Verizon aims to keep LTE premium service as long as possible

Is it me or do you get the feeling that Verizon Wireless (NYSE:VZ) doesn't want a heck of a lot of users coming onto its LTE network?

Ever since the operator launched LTE on Sunday in 38 markets, I have seen absolutely no marketing here in Denver. I thought for sure there would be an insert or a big full-page ad in Sunday's paper declaring that blazing-fast mobile broadband is here--but, nada.

Maybe it's because there are just two USB LTE modems available and no sexy smartphones. After all, it is the Christmas selling season, and smartphones are always the hot item.

Moreover, comments from Verizon Communications CEO Ivan Seidenberg (see related story) this week at the UBS Global Media and Communications Conference make it clear that LTE service will be positioned as a premium service as long as possible.

He said LTE will be a modest substitute for cable Internet services while warning against lowering prices too quickly in the still-nascent market for 4G services. "We have to hold firm as best we can until the entire environment is mature enough where we have devices and services so that people can see the value," he said.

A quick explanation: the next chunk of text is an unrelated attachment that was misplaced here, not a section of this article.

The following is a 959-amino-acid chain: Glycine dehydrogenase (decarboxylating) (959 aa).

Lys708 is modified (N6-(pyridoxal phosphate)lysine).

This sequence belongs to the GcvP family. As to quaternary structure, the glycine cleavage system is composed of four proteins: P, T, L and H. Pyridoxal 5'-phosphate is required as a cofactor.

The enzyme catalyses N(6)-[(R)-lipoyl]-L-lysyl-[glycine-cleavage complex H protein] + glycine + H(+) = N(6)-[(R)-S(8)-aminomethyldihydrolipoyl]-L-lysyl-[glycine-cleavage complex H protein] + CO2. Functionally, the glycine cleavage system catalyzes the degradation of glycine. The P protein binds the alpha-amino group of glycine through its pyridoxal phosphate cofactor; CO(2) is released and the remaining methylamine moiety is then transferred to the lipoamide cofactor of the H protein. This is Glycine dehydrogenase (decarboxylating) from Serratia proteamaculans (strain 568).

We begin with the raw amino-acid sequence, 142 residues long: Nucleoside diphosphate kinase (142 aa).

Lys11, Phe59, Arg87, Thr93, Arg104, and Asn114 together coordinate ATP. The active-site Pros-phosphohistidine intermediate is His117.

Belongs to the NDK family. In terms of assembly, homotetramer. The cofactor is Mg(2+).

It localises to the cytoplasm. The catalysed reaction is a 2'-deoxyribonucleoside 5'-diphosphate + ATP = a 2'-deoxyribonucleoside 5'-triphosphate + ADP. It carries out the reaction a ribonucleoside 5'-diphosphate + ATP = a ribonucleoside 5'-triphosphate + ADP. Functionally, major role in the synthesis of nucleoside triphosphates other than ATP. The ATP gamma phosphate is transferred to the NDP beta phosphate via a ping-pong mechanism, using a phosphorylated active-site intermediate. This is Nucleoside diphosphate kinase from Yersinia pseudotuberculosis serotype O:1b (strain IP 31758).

While Verizon is pricing its $50/5GB plan $10 cheaper than its 3G plan, the $80/10GB plan is no doubt where it would like to see subscriber uptake. Seidenberg said his company's current higher-end data plan could serve as a template for future smartphone offerings.  

During a conference call last week, Verizon Wireless CTO Tony Melone explained that the company believes a significant number of customers will embrace LTE and find that a 5GB plan won't be enough and, so, instead they will gravitate to the $80 per month plan. But at the same time, for those who want to try the LTE network, the $50 plan will give them a less-expensive option to sample it.

So I guess the main question is: Will consumers be willing to pay a rather large premium on blazing fast mobile broadband services when the services aren't positioned as a wired replacement? We shall soon see.--Lynnette

Suggested Articles

A new report by Chetan Sharma Consulting projects the edge internet economy will be worth over $4.1 trillion by 2030, propelled in part by the densification…

Bluegrass Cellular is asking the FCC for permission to extend its Citizens Broadband Radio Services (CBRS) tests for another two years.

In their latest round of comments to the FCC, both users and would-be users of the C-Band argued whether fiber is the best alternative for delivering the types…